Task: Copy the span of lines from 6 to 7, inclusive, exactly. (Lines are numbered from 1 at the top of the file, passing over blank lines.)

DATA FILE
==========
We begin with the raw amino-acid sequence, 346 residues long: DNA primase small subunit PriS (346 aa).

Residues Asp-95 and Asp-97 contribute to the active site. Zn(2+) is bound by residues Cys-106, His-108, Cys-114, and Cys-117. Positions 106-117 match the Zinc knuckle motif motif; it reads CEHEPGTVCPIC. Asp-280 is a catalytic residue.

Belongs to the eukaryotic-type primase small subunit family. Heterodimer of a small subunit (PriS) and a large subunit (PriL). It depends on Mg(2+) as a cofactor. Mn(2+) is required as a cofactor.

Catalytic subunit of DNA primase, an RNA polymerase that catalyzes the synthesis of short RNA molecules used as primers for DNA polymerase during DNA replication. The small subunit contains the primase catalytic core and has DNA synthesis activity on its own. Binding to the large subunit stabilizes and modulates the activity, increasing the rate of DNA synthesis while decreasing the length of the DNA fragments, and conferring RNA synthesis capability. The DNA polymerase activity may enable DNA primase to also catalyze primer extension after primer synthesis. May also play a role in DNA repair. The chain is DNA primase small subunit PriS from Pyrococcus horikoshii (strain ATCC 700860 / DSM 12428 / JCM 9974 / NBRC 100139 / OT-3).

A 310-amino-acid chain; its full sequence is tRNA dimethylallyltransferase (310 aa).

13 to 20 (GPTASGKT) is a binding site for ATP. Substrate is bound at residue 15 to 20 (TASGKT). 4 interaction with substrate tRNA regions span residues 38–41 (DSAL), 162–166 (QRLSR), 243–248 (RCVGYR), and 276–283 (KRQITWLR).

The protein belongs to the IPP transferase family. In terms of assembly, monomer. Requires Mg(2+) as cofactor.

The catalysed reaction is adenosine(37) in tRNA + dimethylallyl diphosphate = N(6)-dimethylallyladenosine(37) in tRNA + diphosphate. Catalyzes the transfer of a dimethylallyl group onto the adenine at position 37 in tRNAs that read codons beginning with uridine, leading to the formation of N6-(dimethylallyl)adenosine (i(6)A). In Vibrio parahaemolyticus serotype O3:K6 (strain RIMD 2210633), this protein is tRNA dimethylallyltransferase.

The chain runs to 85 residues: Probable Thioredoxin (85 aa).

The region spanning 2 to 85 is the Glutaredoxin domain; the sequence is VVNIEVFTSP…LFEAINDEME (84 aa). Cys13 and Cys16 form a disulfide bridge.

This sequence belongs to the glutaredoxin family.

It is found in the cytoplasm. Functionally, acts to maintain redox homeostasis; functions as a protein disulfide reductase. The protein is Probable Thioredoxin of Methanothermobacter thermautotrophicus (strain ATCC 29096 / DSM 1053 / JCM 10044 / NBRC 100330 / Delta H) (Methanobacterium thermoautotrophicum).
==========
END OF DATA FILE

13 to 20 (GPTASGKT) is a binding site for ATP. Substrate is bound at residue 15 to 20 (TASGKT). 4 interaction with substrate tRNA regions span residues 38–41 (DSAL), 162–166 (QRLSR), 243–248 (RCVGYR), and 276–283 (KRQITWLR).

The protein belongs to the IPP transferase family. In terms of assembly, monomer. Requires Mg(2+) as cofactor.